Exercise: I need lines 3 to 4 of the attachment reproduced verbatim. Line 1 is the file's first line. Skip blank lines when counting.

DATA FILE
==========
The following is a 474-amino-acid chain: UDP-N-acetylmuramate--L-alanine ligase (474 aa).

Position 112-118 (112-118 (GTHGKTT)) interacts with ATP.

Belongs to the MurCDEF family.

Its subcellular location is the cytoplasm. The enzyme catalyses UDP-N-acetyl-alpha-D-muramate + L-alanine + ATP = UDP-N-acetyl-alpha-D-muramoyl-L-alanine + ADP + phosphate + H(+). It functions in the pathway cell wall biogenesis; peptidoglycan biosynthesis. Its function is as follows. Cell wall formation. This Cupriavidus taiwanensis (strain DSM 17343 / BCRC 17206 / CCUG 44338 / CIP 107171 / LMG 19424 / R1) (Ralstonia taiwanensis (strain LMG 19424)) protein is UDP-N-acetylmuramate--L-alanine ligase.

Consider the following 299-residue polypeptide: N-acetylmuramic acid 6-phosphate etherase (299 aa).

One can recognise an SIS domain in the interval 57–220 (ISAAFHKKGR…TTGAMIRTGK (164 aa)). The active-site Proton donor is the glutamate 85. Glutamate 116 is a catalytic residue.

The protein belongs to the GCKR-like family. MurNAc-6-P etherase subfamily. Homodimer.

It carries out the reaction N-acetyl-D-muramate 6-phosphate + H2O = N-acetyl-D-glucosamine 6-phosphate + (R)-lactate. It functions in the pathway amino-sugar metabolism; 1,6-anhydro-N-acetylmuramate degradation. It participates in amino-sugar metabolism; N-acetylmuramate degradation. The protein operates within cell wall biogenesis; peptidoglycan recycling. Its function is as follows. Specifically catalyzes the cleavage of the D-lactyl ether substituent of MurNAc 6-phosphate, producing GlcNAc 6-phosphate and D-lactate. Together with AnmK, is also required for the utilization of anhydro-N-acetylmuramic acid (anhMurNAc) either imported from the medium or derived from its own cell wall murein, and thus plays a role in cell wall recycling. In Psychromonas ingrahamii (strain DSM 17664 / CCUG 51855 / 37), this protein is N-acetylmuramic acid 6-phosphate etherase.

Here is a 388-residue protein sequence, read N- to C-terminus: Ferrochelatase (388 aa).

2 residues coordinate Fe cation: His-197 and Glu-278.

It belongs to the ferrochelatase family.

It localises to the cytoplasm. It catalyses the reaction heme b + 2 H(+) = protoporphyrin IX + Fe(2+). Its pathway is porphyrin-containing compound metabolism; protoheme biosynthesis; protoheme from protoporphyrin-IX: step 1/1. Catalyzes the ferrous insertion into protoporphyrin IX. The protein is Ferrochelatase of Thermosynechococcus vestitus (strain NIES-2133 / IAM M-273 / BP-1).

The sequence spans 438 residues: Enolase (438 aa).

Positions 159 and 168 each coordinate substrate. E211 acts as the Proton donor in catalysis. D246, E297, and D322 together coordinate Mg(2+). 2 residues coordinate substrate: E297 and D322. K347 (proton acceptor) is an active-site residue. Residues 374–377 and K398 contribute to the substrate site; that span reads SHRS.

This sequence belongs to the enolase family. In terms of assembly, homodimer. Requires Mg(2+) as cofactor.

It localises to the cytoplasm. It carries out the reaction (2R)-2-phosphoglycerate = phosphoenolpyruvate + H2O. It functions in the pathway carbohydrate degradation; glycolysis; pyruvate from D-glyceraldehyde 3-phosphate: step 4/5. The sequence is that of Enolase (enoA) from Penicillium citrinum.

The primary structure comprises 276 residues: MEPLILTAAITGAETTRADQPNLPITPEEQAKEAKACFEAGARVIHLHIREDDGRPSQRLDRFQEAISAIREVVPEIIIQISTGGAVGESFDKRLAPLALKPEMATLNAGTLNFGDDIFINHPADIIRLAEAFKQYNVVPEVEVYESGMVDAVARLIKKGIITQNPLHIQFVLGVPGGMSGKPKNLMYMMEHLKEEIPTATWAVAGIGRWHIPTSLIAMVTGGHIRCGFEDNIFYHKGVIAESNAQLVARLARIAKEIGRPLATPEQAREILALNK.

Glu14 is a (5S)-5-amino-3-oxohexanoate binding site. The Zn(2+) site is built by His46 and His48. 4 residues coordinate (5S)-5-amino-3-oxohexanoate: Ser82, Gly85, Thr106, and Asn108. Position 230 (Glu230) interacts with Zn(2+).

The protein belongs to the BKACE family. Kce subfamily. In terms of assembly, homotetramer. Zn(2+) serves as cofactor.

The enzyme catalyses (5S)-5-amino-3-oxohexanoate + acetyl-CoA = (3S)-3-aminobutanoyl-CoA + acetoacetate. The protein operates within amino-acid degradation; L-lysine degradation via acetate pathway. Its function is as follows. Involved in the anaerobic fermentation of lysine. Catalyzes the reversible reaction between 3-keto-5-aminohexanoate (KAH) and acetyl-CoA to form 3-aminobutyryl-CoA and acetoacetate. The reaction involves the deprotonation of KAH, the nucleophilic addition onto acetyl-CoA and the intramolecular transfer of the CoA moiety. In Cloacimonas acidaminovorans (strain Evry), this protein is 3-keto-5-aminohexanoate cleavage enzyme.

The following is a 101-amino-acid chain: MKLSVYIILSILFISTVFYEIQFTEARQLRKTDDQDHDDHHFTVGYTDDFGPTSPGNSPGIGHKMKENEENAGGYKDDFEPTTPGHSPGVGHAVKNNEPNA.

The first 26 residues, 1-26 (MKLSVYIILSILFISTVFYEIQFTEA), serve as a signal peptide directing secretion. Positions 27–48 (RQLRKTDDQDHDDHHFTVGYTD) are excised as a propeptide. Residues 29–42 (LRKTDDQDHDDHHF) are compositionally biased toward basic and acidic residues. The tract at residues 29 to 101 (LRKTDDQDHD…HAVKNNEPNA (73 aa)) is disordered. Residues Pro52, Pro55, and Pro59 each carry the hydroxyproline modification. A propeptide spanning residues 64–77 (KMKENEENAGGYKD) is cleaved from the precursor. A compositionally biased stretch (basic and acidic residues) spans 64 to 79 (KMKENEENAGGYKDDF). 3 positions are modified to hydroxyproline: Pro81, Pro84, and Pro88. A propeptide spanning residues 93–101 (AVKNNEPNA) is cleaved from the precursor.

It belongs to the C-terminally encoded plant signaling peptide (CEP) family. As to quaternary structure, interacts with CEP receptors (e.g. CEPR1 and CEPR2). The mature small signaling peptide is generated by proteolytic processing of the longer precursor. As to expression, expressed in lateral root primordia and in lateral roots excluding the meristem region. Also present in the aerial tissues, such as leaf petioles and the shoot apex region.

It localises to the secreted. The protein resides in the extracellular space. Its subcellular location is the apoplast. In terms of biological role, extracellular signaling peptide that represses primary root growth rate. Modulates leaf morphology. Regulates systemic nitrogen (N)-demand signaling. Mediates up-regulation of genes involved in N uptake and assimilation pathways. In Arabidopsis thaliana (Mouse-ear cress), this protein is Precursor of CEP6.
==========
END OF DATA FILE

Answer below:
Belongs to the MurCDEF family.

Its subcellular location is the cytoplasm. The enzyme catalyses UDP-N-acetyl-alpha-D-muramate + L-alanine + ATP = UDP-N-acetyl-alpha-D-muramoyl-L-alanine + ADP + phosphate + H(+). It functions in the pathway cell wall biogenesis; peptidoglycan biosynthesis. Its function is as follows. Cell wall formation. This Cupriavidus taiwanensis (strain DSM 17343 / BCRC 17206 / CCUG 44338 / CIP 107171 / LMG 19424 / R1) (Ralstonia taiwanensis (strain LMG 19424)) protein is UDP-N-acetylmuramate--L-alanine ligase.